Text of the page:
Campbell’s belief was that placer gold scraped off Nova Scotia by glaciers was eventually carried into the ocean, and that some of it became part of Sable Island. Sable is the top of a huge sand bank that started forming about 18,000 years ago when a melting glacier left a 30-metre-tall ridge at its margin. Much of the glacial sediment that Sable Island is made of came from Nova Scotia, so Campbell’s theory was generally sound. (How Sable Island formed is explained further at

In 1857-58, Campbell applied to the provincial government for a license to prospect and mine on Sable Island. The license was granted but, according to Heatherington, its terms were so “illiberal” – unfavourable - that Campbell declined the license, even though he and some partners had already bought tools and machinery, and had arranged for miners and a ship to transport them to the island.

Campbell later wrote that he was “refused” the mining rights on Sable Island and “the gold is allowed to remain there as it was.”

Several years later, as Nova Scotia’s first gold rush started in the early 1860s, Joe Howe, then-Provincial Secretary, asked Campbell to tour the eastern counties of the province and report back on their geology and potential for minerals. Henry Poole, manager of the General Mining Association, was commissioned to the do the same for the western counties and their combined report was released in 1862. Areas Campbell researched became some of the highest-producing gold districts in Nova Scotia.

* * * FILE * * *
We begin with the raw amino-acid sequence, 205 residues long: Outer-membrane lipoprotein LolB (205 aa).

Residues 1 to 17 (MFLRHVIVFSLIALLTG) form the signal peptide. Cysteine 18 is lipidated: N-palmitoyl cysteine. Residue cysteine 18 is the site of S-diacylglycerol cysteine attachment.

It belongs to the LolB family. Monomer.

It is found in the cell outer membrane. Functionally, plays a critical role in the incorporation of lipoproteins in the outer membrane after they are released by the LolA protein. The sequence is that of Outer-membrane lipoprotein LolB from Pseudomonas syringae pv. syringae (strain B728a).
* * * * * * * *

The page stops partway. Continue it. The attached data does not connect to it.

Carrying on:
This project led to Campbell being sent to Sable Island to assess its mineral potential. According to Heatherington, Campbell was promised control of any placer gold deposits he might find on the island.

With another chance to pursue gold on Sable, Campbell sailed there on a schooner named “Daring,” but weather and sea conditions prevented him from landing. Instead, he sailed back to Isaac’s Harbour and gathered material for the report (

We are not aware of any other attempts by Campbell or anyone else to find placer gold on Sable Island.

While gold exists in the sands at Sable Island, as it does in all rock and sand in at least some tiny amount, it is likely that the island’s gold potential would not be enough to warrant a modern mine. Sable Island is now a national park, so industrial activities like mineral exploration and mining cannot take place there anyway.

Campbell became the government’s Provincial Geologist and played an important role in gathering geological information about Nova Scotia’s gold districts, finding placer gold in a number of them. He also worked with William Cunard, son of Nova Scotia shipping magnate Samuel Cunard, on placer gold mining at the Ovens, one of the few places in Nova Scotia that produced significant quantities of placer gold (

The first documented discovery of gold in Nova Scotia is usually considered to be in 1858 at Mooseland but it would be more accurate to say that Mooseland was the first discovery of gold-bearing quartz veins. Campbell’s placer gold discoveries, potentially as early as 1849, were arguably the first intentional gold discoveries in Nova Scotia (as opposed to accidental discoveries: